|10:24.30 N 75:32.56 W|
Wednesday, December 9, 2009.
Over the past few days we have been getting acquainted with this amazing city.
On our first morning walk, we planned to "walk the wall", but got sidetracked a bit and found ourselves at el castillo San Felipe. We waited until it opened, purchased tickets and climbed to the top and wandered through its labyrinthine tunnels. These passages formed an efficient means of moving men and munitions to various guns and also served as a way to block off tunnels from invading enemies. Some of the tunnels are at and below sea level, making provisioning easier. The most effective attacker was the British Admiral Edward Vernon, who was accompanied by George Washington's brother, who later named his estate, Mount Vernon in the admiral's honour.
Dave ensuring the safety of castillo San Felipe
After this excursion, we finally managed to obtain a map of Cartagena, which makes finding our way about the Old City a little easier.
Another morning we finally walked the wall and got tantalizing glimpses into the courtyards and narrow streets. That evening as we were about to enter through the Clock Tower Gate, we met up with a parade of beautifully attired dance groups from around the world, smiling and dancing up a storm. Of course we had left the camera on board!
One morning in the square in front of the aduana it seemed as if we were back in Hong Kong on a Sunday morning. Dozens of young women were setting out blankets and picnics for the day and carrying coolers and cakes to share with their friends!
The city really comes to life at night. All the shops are open, people are milling about or sitting on the sidewalks. "No, gracias" becomes your mantra as vendors are peripatetic and not shy about approaching you. Delicious aromas from every cuisine imaginable entice you to the restaurants, cafes and street food carts. Christmas lights and ornaments abound (except when you want to find some lights to decorate your boat!).
The local people like to enjoy life- and they do!!! Dinner is unavailable before 7:00 p.m. and even then, you would find yourself the only occupied table in a restaurant. Music is everywhere! Yesterday, when we toured the city areas with Alex, he pointed out that no matter how impoverished the family, it will own a ghetto blaster (and probably a cell phone as well)! Tour and party boats zip through the harbour and anchorage until well past midnight (even with children aboard) blaring out music to the laughter and cheers of all on board. On Sunday a local marina held a lighted boat parade (loosely defined) until almost 4:00 a.m. Fireworks have been fired off on three occasions in the past week. And yet, when one goes out walking around 6:30 a.m., everyone seems to be out getting their exercise before work! People must work until lunchtime and then sleep all afternoon in the heat of the day in order to keep up this pace!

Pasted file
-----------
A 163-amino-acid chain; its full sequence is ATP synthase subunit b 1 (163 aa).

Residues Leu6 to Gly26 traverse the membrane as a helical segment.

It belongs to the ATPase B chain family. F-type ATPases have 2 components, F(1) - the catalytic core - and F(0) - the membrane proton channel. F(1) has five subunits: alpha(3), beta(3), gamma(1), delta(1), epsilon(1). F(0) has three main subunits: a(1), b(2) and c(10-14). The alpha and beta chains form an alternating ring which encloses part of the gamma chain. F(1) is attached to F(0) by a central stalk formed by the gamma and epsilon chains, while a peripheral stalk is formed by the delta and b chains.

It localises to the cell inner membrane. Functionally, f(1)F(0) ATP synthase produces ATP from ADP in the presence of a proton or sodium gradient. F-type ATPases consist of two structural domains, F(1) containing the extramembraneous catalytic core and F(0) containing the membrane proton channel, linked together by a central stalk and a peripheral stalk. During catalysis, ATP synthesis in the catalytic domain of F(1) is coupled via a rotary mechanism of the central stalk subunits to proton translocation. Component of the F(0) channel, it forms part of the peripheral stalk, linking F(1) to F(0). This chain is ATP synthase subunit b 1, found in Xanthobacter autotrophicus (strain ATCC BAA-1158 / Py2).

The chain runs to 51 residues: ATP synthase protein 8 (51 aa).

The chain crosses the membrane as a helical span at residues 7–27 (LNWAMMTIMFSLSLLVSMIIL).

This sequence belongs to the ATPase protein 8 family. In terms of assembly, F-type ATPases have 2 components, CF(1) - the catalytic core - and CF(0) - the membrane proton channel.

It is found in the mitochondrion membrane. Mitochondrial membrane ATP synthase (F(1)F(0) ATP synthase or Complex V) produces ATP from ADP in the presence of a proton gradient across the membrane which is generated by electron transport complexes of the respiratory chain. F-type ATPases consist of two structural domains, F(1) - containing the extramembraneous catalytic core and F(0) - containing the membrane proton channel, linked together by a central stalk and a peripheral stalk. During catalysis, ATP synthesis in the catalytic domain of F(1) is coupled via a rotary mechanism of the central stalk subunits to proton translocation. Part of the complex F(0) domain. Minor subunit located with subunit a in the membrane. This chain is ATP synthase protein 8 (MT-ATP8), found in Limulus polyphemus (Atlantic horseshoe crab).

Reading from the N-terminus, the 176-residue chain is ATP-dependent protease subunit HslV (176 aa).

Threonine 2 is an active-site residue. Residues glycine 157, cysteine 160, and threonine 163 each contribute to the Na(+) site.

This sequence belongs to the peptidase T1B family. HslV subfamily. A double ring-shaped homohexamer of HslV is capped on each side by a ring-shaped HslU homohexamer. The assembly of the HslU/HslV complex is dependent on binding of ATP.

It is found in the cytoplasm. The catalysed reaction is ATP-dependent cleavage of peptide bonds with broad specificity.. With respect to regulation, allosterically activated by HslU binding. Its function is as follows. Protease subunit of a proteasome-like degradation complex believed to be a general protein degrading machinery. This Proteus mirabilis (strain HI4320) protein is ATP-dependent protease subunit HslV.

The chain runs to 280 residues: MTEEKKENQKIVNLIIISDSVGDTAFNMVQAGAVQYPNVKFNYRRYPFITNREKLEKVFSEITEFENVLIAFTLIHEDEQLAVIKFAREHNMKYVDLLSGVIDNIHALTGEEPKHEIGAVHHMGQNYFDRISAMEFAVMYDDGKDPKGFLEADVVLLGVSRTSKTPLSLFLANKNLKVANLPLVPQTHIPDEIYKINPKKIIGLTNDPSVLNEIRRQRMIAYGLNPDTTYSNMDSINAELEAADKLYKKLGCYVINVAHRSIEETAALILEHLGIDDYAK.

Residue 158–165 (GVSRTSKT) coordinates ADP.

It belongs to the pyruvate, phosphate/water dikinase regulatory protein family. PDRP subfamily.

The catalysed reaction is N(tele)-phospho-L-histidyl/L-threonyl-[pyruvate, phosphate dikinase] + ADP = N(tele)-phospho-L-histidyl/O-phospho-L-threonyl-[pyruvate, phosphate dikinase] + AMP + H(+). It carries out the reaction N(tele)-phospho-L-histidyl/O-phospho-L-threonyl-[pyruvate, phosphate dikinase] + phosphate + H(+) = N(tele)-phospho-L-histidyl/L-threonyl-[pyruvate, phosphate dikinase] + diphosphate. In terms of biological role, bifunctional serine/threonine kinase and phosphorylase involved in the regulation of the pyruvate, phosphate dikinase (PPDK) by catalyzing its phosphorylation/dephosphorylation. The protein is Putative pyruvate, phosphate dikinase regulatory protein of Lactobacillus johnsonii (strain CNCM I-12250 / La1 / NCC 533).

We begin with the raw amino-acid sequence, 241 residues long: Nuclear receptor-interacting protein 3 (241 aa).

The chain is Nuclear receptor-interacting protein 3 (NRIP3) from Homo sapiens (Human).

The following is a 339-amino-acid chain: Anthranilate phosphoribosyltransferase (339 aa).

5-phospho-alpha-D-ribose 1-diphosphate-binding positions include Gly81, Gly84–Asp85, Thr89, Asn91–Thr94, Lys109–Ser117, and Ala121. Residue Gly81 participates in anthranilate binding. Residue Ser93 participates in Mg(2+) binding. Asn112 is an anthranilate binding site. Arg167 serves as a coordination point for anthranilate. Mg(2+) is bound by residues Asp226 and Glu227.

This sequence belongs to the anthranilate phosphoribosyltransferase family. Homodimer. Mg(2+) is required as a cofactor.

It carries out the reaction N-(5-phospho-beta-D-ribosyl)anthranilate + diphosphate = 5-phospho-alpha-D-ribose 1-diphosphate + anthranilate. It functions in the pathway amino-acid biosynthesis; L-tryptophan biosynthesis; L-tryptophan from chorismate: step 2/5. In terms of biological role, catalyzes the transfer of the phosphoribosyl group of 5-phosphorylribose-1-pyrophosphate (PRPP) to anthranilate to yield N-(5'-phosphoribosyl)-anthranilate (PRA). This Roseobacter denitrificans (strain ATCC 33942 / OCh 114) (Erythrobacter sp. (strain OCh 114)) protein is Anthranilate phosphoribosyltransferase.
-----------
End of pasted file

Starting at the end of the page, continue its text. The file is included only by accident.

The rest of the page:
On the weekend there was a grand sailing regatta. We had front row seats as the starting line was right behind us and the participants wove their way among the anchored boats before the race.
This ketch was one of the last to finish the race, but she certainly looked lovely.
As I mentioned previously, ten of us hired Alex and his wonderful airconditioned bus to take a tour of the city yesterday. It was a great day for it as it was a national holiday for the Immaculate Conception and there was basically no traffic on the roads. (Dave was even happier because very few shops were open, so he saved money!) We toured most of the areas of Cartagena- from the luxurious hotel district of Bocagrande, to the industrial area around the open air market to the barrios where the poorest of the population (about half of the inhabitants) live, to a fishing village with so many seafood restaurants it reminded us of Lamma Island in Hong Kong and finally to the poorer Getsemani region of the Historic Section and the upscale region of the Old City.
Getsemani region of the Historic Area.
Dave paying court to the "lady of the City". One is supposed to touch whatever parts one desires, and you can see what are the most well-worn parts!
Alex was an excellent guide- knowledgeable, personable and a fluent English speaker.He works part time as an English teacher at a local American based school specializing in tourism studies, acts as a campaigner for improvements in housing and the supplying of schools to the children in the barrios and is planning to conduct volunteer English lessons with these children. His son, Christian is following in his father's footsteps.
Our tour loose in the emerald district.
We had a wonderful outing- highly recommended- and completed the day with lunch in a restaurant located in an old mansion (lovely cross-ventilation from the elaborately barred windows!) supposedly serving typical local foods. We didn't know what was on the menu, but ordered anyway. Unfortunately, the kitchen was mostly out of the local dished and kept offering us alternatives. We kept saying "si" and then just took whatever was available! Tasty food, great company and a lot of fun!
Although we have not been successful yet in our quest for exterior Christmas lights (we should have been here a month ago, I suspect), we DO have our little tree set up on the table belowdecks. Our Nativity decorations are in the corner and the stockings have been hung. It is beginning to feel a bit like Christmas. Also, we have purchased our tickets for the cruisers' Christmas potluck. Now I just have to prepare cauliflower au gratin for fifteen people!
As I write this diary entry, Antonio is free-diving under ANGEL scraping off the barnacles that have developed in the week since we arrived- this "soup" in which we sit is very nutrient rich! I am so thankful I don't have to do the job!